If you’ve been watching the Pyeongchang Winter Olympics this week, you may have seen the name Burton flying 14 feet in the air as snowboarding all-stars compete.
Burton snowboards are usually better known for heading down the road less traveled. In 1977 Jake Burton Carpenter built the first snowboard factory in Burlington, Vermont. Now the world’s largest snowboarding brand, they also peddle bindings, boots, outerwear and accessories — as well as the 2018 space-inspired Olympic snowboard team uniforms.
To succeed, they’ve always followed the “show, don’t tell” philosophy. In the 80s, Carpenter and his wife Donna were the original brand ambassadors, swooshing down the pistes of Austria to gain traction with adrenaline-seeking skiers looking for something new. Now the company produces a number of video series, including Burton Presents, which clocks hundreds of thousands of YouTube views. The series showcases top riders as they perform chin-dropping tricks off remote mountainsides with original films that run from 7-12 minutes. Burton also produces Burton Girls, shorter how-tos, and captures the excitement at numerous events around the world every year.
Turns out those gravity-defying videos are heavy business, at least when it comes to storage. In addition to the finished products, there are countless hours of raw footage that need to be stored and archived yet available to remix for future videos. In a talk at the recent Austin Summit, Jim Merritt, senior systems administrator, says the towering mountain of video footage that required safekeeping was putting a cramp the data center.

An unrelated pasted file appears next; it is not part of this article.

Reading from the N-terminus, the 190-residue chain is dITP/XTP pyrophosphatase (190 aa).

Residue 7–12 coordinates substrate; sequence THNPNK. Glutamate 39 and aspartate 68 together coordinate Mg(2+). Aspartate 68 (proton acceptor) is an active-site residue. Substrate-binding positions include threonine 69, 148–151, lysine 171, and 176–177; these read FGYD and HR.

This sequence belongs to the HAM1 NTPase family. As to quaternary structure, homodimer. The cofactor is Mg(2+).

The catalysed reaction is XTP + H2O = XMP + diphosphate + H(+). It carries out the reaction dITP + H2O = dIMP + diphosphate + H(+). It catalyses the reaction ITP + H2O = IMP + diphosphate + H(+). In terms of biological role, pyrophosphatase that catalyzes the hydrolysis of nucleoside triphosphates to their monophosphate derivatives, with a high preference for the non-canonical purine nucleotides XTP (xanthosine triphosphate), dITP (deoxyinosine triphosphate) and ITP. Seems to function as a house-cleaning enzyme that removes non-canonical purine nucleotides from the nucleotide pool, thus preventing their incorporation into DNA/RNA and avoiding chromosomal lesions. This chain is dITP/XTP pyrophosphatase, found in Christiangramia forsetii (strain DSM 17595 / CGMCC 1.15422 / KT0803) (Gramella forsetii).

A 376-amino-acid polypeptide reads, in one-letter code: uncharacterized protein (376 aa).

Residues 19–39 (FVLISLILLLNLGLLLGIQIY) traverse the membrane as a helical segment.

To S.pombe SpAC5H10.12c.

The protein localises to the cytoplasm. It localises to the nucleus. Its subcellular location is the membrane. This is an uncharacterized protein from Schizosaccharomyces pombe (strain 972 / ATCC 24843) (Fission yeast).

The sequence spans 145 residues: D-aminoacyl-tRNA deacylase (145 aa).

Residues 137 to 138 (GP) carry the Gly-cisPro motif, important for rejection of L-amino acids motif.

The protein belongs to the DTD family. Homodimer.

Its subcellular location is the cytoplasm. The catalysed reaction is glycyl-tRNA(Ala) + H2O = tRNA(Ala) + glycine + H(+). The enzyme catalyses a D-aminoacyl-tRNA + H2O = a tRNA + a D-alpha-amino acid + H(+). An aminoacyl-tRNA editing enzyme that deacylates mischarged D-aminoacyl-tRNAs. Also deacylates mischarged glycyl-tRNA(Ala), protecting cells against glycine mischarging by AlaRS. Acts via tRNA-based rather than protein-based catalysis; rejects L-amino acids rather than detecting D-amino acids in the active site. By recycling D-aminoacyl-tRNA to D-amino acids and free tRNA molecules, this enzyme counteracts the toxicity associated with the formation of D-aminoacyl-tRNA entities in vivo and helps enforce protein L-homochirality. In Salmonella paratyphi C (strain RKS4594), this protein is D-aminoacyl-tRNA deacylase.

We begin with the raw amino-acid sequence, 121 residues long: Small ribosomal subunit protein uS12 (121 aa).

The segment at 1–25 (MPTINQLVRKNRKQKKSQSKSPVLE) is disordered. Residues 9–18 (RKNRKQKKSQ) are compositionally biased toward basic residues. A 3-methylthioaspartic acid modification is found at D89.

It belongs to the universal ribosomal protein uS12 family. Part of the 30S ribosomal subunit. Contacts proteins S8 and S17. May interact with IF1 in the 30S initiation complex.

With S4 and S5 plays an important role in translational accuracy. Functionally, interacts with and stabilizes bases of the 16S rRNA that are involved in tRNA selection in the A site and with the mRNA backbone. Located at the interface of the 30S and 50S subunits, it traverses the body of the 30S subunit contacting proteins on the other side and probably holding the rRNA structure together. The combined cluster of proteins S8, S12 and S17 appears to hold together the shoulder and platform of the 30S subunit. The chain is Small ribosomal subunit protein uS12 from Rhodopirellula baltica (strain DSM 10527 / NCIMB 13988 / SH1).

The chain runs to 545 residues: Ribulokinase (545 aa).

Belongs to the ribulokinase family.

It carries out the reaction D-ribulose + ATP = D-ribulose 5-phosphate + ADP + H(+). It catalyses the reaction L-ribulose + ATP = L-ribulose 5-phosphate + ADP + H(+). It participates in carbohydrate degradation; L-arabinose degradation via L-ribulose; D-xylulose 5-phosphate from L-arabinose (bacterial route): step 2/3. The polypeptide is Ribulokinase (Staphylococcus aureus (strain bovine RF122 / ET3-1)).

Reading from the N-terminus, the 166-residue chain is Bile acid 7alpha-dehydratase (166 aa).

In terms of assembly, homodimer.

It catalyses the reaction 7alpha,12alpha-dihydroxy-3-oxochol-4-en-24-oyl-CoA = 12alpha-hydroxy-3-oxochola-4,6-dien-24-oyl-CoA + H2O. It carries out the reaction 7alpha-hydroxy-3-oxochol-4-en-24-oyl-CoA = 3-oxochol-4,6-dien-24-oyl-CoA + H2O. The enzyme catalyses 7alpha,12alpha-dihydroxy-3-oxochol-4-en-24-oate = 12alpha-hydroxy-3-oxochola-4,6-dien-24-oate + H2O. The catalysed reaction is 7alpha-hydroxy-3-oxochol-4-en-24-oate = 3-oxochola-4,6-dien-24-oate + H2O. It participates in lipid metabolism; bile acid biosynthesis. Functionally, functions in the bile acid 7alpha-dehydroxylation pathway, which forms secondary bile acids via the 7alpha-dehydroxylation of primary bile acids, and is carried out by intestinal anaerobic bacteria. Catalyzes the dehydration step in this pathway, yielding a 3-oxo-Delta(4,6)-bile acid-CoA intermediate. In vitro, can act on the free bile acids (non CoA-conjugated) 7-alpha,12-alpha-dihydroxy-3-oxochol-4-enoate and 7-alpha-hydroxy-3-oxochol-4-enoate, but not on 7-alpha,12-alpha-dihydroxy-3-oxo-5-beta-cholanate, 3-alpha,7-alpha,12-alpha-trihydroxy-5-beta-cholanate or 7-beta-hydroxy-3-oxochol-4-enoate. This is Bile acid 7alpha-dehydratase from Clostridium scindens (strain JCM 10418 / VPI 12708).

“Big data is any amount of data that becomes a problem for you or your business,” he says. “If it’s problematic, it’s big data.” All of that video data has tremendous marketing value, he adds, so it needs to be kept and accessible for future use. In the 36-minute talk, he shares how Burton discovered OpenStack Swift object storage as a solution and the criteria that went into choosing to deploy it for both immediate and future needs.
Here’s what the set-up at Burton looked like before the storage revamp:
Merritt drew on six years of experience in the genomics field, where he had to deal with petabyte-scale data management, to find a solution. One useful concept from the previous work was to categorize the data into raw and intermediate data, raw data being that initial data that cannot be recreated any other way.
“When I’m doing data protection or disaster recovery, I can forgo the intermediate data. I can recreate that from the raw,” Merritt says. “It may take me a day, it may take me an hour, it may take me take a month, but I can recreate it in a disaster.” Here’s a snapshot of what their infrastructure looks like now:
“All this took a bit of a paradigm shift for us,” Merritt says. “Before this, data was a wild west, we had data going everywhere.”
The lesson learned, he added was that Burton had to step back and look at their data and come up with a data structure that was more appropriate yet let the end users have easy access to it. A year after the switch, there were a few adjustments that the team made but for the most part “it just works,” he says.
You can catch the entire 36-minute talk on the OpenStack Summit site.